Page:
Pandemic driving remote working and transition to digital services in the town of Innisfil

·3 min read

The COVID-19 pandemic required the town of Innisfil to quickly embrace digital customer service offerings and remote working, and depending on what the data shows, they could be here to stay.

Having already invested in many digital services before the pandemic struck, the move to digital services and remote working went well for the town, said customer service supervisor Lisa Biegel.

“It was actually fairly seamless, to be quite honest with you,” Biegel said. “We did not have any disruption in our service.”

Town hall reopened to the public on July 20, but data shows that residents continued to use digital services that were made available to them.

In September, in-person inquiries were down 68 per cent year-over-year, with digital inquiries up 159 per cent.

While there is a customer-service presence at town hall, many town staff continue to work remotely, as recommended by the Simcoe Muskoka District Health Unit (SMDHU).

According to an internal survey, remote working seems to be working well for most town employees that are able to do it.

“Ninety per cent felt they were either as or more productive at home or remotely,” said Brennan Kenny, economic development champion with the Town of Innisfil.

Those numbers have some at the town considering a remote approach to work beyond the pandemic.

“Sustaining the pre-pandemic levels of productivity while in a remote environment to me says that it's a viable option,” Kenny said.

When the SMDHU eventually gives the all-clear to return to business as usual, town staff will report back to council with a report that will consider continuing the remote-first approach that started during the pandemic.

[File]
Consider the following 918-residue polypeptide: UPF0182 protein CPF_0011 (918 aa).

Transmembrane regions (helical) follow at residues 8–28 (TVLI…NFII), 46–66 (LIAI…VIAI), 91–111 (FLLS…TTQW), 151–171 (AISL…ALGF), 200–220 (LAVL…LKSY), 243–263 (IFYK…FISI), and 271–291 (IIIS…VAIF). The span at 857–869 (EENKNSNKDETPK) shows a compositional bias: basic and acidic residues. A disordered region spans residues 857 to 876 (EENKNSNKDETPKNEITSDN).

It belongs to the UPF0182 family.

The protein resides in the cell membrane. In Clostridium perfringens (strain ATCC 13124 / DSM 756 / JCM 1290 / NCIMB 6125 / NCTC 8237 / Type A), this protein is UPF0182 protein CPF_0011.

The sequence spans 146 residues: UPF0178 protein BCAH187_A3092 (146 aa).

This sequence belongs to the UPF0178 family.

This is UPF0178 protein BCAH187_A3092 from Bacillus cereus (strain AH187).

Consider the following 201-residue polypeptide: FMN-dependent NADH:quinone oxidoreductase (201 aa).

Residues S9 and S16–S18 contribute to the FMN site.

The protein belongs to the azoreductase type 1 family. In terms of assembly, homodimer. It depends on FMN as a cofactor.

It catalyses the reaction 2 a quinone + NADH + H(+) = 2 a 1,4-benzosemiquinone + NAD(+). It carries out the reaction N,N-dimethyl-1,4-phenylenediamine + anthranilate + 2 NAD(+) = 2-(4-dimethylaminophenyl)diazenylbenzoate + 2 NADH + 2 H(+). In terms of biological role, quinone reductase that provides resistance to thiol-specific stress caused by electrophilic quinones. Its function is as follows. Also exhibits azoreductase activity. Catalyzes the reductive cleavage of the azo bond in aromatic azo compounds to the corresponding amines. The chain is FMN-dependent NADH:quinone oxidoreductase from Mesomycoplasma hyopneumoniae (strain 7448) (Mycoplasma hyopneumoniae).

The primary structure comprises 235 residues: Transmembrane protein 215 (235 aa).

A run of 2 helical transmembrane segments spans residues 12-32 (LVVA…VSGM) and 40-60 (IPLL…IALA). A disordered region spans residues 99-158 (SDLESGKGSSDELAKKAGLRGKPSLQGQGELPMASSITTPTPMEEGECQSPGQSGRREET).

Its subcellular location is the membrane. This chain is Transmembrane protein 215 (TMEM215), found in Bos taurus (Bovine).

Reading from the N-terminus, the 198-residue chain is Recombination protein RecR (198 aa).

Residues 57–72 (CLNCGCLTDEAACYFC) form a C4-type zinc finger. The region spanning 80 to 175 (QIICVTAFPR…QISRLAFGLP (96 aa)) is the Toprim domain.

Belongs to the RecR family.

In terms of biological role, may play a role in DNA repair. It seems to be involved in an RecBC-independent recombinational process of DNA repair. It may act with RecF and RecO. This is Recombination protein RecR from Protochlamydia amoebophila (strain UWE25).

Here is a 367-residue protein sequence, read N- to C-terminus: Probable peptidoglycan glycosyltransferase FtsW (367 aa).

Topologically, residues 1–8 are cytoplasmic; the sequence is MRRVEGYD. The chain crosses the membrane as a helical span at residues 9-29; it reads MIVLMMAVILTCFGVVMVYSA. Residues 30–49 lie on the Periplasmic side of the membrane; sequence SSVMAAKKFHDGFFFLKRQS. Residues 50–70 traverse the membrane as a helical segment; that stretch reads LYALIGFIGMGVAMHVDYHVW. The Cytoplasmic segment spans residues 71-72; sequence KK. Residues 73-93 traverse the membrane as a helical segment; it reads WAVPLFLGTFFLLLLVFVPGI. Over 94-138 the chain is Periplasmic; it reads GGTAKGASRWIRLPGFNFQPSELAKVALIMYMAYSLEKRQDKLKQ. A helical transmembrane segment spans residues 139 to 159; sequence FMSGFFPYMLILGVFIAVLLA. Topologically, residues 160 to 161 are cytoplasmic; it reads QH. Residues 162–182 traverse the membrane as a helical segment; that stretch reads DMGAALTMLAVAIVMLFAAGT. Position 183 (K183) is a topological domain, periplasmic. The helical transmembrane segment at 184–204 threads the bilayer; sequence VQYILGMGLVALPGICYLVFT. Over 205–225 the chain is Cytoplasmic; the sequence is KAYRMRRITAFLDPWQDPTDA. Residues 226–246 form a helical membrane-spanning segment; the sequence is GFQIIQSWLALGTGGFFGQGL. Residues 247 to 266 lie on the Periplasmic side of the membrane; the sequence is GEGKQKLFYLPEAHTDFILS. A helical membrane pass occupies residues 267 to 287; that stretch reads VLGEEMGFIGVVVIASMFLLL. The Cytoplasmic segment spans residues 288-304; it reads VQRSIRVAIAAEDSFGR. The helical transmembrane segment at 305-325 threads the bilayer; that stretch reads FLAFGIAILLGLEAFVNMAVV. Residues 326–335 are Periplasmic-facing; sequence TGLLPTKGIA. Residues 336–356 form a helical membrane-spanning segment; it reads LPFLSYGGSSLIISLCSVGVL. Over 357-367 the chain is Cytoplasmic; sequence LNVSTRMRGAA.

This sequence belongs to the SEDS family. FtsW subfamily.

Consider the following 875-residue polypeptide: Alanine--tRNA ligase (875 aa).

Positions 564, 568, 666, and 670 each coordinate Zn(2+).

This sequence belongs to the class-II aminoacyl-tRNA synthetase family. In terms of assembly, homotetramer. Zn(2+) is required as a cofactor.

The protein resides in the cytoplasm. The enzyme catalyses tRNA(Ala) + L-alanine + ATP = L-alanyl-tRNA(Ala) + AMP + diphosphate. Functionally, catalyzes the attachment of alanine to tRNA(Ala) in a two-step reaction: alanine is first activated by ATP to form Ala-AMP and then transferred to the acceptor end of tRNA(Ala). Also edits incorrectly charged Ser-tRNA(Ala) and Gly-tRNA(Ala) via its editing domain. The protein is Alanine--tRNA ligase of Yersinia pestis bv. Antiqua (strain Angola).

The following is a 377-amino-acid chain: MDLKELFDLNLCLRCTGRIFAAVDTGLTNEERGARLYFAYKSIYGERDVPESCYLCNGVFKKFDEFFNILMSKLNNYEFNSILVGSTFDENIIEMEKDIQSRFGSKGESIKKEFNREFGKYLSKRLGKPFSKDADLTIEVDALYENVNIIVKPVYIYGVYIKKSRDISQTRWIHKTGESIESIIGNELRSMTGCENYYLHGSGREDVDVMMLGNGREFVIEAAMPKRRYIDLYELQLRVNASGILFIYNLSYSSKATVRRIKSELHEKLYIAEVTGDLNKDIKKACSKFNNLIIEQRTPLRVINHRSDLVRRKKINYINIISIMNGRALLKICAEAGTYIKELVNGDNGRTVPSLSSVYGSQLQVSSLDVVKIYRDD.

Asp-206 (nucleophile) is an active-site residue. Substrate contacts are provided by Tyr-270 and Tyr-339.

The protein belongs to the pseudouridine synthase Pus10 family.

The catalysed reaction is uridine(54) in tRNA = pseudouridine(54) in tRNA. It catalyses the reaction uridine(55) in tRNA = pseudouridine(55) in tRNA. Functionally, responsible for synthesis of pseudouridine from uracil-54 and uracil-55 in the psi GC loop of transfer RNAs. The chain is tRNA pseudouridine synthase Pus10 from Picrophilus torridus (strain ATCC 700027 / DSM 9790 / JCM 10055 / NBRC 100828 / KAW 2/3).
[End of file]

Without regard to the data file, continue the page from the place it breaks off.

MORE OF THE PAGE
Remote first would still see staff attend the office regularly, but their primary work environment would be remote. Kenny said the idea could present several benefits to the municipality including cost savings, the ability to attract high-caliber staff, reduced absenteeism and reduced environmental impacts.

“The key here is flexibility and choice, and it's an opportunity for people to decide how they want to be served by the local government,” Kenny said. “We’re always going to keep that in-person service, it's critical.”

At the Innisfil ideaLAB and Library, acting CEO Susan Baues said the move to more digital services presents challenges for a community hub that was focused on welcoming people inside. Now the library is operating on a grab-and-go model, but staff continue to reimagine the services they offer.

“It's a balancing act,” Baues said.

While the digital collection also saw an increase in use, Baues said the library is looking at more services to meet people who can’t access that, such as a homebound delivery service. She said the library can also play a role in getting people online and educated if they don’t have that option at home.

“That's a huge issue, right, so we've been thinking about mobile outreach – can we bring the connectivity to that person?” she said. “I think the pandemic has highlighted the importance of the digital literacy and that we need to make sure that we don't leave anyone behind.”

Shane MacDonald, Local Journalism Initiative Reporter, Barrie Advance